"Almost, ma'am. My friend Richard here gave me a ride so it wasn't too bad."
The waitress turned to him with a knowing smile. Am I that obvious? He wondered. He felt uncomfortable under so much scrutiny, and for a moment considered that this is what his cousin Darcy must feel like. His discomfort must have shown because the waitress next took out her order pad and pulled a pencil from behind her ear. "What can I get ya'll?" she asked.
Elizabeth ordered a cup of coffee and a slice of peach pie for herself; he briefly looked up and ordered the same. The waitress nodded and was off, coming back moments later with two cups of steaming black coffee, a bowl of sugar cubes, a small pitcher of cream, and two slices of warm peach pie that smelled so sweet his stomach gave an involuntary rumble.
He looked up at Elizabeth, who had continued her observation of him while stirring her coffee absently.
"So." She paused to take a sip from her mug, "Richard Fitzwilliam. That's a bit of a mouthful."
The corner of her mouth turned up in a smile. He smiled back, taking a long pull off of his coffee before answering her.
"I suppose it is. You can call me Rich if you like." She considered before answering, "No, I like Richard. It's a respectable sounding name. Pair that with your motorcycle; you can't get much more respectable in these parts."
"And should I call you Elizabeth or would you prefer Lizzie?"
"Oh by all means, stick with Elizabeth. I won't be satisfied unless I'm at least somewhat respectable myself." She said playfully before biting into a forkful of pie. He smiled at her, saying, "Elizabeth it is then. And I'm only too happy to be Richard for you. By all means let's be respectable." She tried to hide her smile behind her napkin as she chewed.
"If you don't mind my asking, how are you enjoying Charleston? You mentioned you were staying in a hotel so I took it to mean you're only visiting."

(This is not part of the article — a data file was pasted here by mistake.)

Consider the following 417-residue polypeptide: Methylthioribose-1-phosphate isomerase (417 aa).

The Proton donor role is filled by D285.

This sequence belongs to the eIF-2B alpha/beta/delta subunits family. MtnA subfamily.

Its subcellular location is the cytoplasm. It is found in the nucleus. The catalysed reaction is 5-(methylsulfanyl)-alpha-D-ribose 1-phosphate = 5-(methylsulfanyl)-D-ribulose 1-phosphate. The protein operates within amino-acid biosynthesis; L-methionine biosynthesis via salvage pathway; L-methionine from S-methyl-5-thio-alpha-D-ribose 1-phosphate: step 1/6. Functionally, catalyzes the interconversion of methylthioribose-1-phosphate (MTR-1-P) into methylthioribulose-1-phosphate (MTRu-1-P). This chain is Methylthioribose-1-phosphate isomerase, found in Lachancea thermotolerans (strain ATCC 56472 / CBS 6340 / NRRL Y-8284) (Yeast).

He paused to let her answer and to try the pie. He was immediately aware of the rich sweetness and a hint of tart flooding his mouth, and under that the buttery flavor of the warm crust. The sensation, the taste was so overpowering it almost made his eyes water. He didn't think he'd ever eaten anything so sweet, so deliciously perfect in his life as that bite of peach pie. He felt some small part of him relax and let go of some undefined weight that he'd been carrying around. Between the pie, and the beautiful dark eyes that looked at him from across the booth, Richard felt something close to happiness for the first time in years.
What an extraordinary day this is turning out to be! He thought to himself.
Elizabeth took another sip of coffee before answering. "Yes, my sister and I are visiting with our Aunt. I'm going to college in a few months and coming to Charleston with my Jane was my Aunt's gift to me." Her face wore a mix of embarrassment and pride that he found completely endearing.
"And is your sister going to College too?"
She flushed deeper, "No, Jane is training to be a nurse and stays home to help my mother deal with my other sisters. I'm the second eldest, so I'm the first of us, besides my father, to go to college. I suspect my sister Mary is clever enough for it, but she won't graduate for another year, and I'm not sure she's got the ambition."
He read between the lines that she was going on scholarship, or else she would not be going at all. He admired her for it. After all, he hadn't been born rich like his cousins. Though he was rich now, he'd never imagined he'd earn more in life than a Colonel's salary. He knew how difficult it was to raise yourself up from humble beginnings, and the kind of backbone it took to do so. Again he thought about how only an hour ago he was alone and full of dark thoughts, and now here he was with a mouthful of peach pie, sitting across from an uncommonly pretty and clever young lady, who shivered for a moment and pulled his jacket closer around her.
"How many brothers and sisters do you have?" Richard could hardly contain his curiosity. Tired of dwelling on his own life and the problems that came with it, it was a welcome distraction to ask about someone else's.
"No brothers and four sisters." She was looking off at nothing, obviously thinking of home, a somewhat rueful smile on her face.
"Five daughters? That must keep your father busy!" She laughed out loud, her eyes sparkling as they focused on him again.
"We have a small cluster of farms in Meryton, my father spends most of his time either in the fields or in his office with a book. Having five daughters has certainly taught him the finer points of quiet and solitude."
"And your mother?"
"Rendered silly by her ambition to marry all of her daughters off to rich men."
He hoped she didn't hear his quick intake of breath. She shifted uncomfortably in her seat and focused on him.
"But what about you? Do you have brothers and sisters?" Richard's mouth compressed to a grim line.
"One brother, and if you can believe it his name's even more of a mouthful than my own."
"Longer than Richard Fitzwilliam? Heaven Forbid!"
"Actually, my full name's Lieutenant Colonel Richard George Fitzwilliam".
"I hope you don't mind if I don't use your full moniker but continue with just 'Richard'. I can only tolerate so much respectability. How on earth could your brother's name be longer than that?"